If multiple parties were negligent, then the judge or the jury will determine the degree to which each party was negligent.  California has adopted the legal theory of comparative negligence which allows for a defendant to reduce the amount of “general damages” that a plaintiff can recover by the percentage that the plaintiff was at fault.  However, in California a party who is found to be at fault, no matter how small the percentage of fault, is liable to victim for all of their “special damages.”  For more information on the different types of damages, please see the article entitled “How to Determine the Value of your Injury Case.”  The article can be found here.  For purposes of this article, it is important to understand that it is the trier of fact who makes the determination as to the degrees of negligence.  California does have a unique law that prohibits an individual who is not insured from recovering general damages such as pain and suffering or emotional distress, regardless of who is found to be at fault for the accident. The uninsured individual can still make a claim based on special damages such as property damages, lost wages (past and future), and medical expenses. 

EVIDENCE

In making their determination, the judge or the jury will consider the facts of the case, and all of the evidence which has been presented to them.  The evidence which is presented at trial is a significant consideration when determining fault.  Some of the evidence which is often submitted by a party in an accident case includes but is not limited to:

  • Witness Statements and Testimony – statements of witnesses are often taken by police officers and private investigators. Even though police reports are not admissible to determine fault, they can sometimes include statements from witnesses which can be admitted.
  • Physical evidence – this can include damage to vehicles, as well as tire marks on the road and the location of debris from the accident
  • Expert Testimony – like police officers, experts cannot give opinions as to fault, but they can give opinions as to the incidents which caused the accident or injury
  • Testimony of the Parties – a non-biased, third-party witness who can describe the events surrounding the accident is always preferred, but sometimes the only witnesses were the parties themselves.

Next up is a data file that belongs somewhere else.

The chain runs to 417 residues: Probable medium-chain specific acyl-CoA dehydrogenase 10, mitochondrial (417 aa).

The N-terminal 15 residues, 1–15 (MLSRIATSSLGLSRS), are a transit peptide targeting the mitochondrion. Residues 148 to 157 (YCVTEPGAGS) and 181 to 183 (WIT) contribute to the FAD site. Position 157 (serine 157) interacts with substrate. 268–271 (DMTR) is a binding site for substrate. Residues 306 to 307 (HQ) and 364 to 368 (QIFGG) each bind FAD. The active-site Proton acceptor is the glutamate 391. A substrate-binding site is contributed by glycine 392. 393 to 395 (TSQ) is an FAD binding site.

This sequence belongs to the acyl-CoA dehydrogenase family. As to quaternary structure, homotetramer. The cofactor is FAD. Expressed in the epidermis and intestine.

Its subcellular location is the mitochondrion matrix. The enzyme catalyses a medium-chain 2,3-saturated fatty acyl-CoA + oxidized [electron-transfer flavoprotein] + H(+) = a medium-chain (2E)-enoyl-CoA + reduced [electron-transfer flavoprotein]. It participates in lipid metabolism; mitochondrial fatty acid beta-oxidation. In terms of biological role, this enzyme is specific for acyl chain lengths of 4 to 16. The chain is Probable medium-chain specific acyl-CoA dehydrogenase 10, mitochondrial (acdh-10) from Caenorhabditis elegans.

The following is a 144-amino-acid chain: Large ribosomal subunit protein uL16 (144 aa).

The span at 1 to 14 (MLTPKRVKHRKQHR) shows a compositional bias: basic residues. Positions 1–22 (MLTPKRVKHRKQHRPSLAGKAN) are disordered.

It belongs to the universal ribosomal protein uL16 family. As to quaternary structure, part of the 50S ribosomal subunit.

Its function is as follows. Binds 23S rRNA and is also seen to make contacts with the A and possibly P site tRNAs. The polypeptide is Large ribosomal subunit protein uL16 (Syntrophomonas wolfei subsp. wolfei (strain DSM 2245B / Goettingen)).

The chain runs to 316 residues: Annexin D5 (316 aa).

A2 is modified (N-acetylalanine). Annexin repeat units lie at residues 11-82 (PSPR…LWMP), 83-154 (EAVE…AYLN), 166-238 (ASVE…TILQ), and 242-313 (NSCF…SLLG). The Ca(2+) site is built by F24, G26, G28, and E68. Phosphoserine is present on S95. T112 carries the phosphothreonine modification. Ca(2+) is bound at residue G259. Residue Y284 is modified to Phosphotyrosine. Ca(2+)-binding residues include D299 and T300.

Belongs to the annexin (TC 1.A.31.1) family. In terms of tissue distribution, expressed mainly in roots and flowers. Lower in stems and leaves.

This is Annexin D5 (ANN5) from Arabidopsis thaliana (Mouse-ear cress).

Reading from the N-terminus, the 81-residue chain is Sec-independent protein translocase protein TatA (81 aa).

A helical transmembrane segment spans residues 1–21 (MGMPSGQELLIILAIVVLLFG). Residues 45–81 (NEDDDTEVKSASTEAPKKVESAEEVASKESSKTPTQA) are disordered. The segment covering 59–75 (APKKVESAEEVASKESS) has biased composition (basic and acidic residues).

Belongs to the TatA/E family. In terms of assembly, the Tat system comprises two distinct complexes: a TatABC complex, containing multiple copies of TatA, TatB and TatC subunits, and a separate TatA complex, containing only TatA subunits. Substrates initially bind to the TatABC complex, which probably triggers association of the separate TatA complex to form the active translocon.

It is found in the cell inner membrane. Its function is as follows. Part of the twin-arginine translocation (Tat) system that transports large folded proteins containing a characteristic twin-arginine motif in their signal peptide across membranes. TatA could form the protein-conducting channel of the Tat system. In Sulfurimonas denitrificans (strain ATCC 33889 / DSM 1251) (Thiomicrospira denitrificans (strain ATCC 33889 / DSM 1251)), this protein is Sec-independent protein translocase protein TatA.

In addition to the evidence above, in many cases it is prudent to hire a private investigator.  All cases which involve a serious injury demand a rigorous investigation as quickly as possible after an accident.  The timeliness of an investigation could make the difference for you in proving your case.  An investigation that commences too long after an accident could result in evidence disappearing, or missed opportunities to identify and interview witnesses.  Private investigators can also verify the accuracy of police reports.  Police officers sometimes make mistakes in their reports.  Additionally, and unfortunately, police officers occasionally cut corners in their reports in order to save time.  Identifying and correcting an inaccuracy of an officer’s report, if one exists, could be a crucial step to achieving the justice that you deserve. 

CONCLUSION

In conclusion, the “at-fault” laws for motorists in California require one to prove that another party was at fault before they can recover any damages which stem from an automobile or motorcycle accident.  Making the required proofs in a court of law is often necessary for you to get the compensation that you deserve.  The litigation process is contentious and can be quite complex.  The attorneys at Hemming & Associates, P.C. are highly skilled and qualified to assist you in achieving the best possible results for your injury claims.  Our attorneys will fight tirelessly for you, our valued client, and give you the personal representation that you deserve.  Call us today!

Authored by Charles G. Hemming III

CA Bar #330660, TX Bar #24122081, AK Bar #2006058

Mr. Hemming’s practice is limited to the jurisdictions of California, Texas, and Alaska.